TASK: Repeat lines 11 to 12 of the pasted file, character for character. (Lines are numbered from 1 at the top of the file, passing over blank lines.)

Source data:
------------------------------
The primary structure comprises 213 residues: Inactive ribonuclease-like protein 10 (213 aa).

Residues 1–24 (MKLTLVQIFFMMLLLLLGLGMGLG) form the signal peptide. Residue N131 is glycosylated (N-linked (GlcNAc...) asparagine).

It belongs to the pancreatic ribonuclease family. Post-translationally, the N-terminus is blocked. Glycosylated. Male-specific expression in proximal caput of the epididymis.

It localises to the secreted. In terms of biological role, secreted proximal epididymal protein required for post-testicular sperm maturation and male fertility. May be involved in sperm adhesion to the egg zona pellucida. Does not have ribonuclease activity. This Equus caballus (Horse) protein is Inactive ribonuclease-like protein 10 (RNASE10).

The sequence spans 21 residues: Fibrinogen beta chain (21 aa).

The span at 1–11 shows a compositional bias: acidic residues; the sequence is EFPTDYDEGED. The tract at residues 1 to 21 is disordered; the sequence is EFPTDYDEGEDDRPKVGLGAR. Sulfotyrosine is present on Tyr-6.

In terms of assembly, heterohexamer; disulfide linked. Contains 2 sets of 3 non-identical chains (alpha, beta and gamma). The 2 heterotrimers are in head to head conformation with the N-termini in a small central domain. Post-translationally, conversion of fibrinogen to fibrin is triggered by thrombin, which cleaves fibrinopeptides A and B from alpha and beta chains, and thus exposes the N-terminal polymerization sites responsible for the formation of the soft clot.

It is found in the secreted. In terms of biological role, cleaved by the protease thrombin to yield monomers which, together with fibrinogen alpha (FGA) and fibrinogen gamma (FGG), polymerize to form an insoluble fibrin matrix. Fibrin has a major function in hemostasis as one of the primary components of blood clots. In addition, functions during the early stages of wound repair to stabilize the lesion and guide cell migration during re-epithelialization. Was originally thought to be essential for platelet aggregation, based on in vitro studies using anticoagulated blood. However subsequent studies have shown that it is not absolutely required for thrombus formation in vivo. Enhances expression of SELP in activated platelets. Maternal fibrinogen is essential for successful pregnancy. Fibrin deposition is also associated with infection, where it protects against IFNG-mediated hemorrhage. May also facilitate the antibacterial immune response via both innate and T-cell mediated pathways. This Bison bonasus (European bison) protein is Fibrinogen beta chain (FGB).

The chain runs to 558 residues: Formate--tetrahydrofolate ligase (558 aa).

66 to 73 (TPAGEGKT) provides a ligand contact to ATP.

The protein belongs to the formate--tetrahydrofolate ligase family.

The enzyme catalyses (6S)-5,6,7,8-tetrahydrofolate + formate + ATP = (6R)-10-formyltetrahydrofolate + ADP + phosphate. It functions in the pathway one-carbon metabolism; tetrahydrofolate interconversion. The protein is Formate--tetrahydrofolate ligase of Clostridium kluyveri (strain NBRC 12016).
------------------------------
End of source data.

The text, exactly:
The protein belongs to the formate--tetrahydrofolate ligase family.

The enzyme catalyses (6S)-5,6,7,8-tetrahydrofolate + formate + ATP = (6R)-10-formyltetrahydrofolate + ADP + phosphate. It functions in the pathway one-carbon metabolism; tetrahydrofolate interconversion. The protein is Formate--tetrahydrofolate ligase of Clostridium kluyveri (strain NBRC 12016).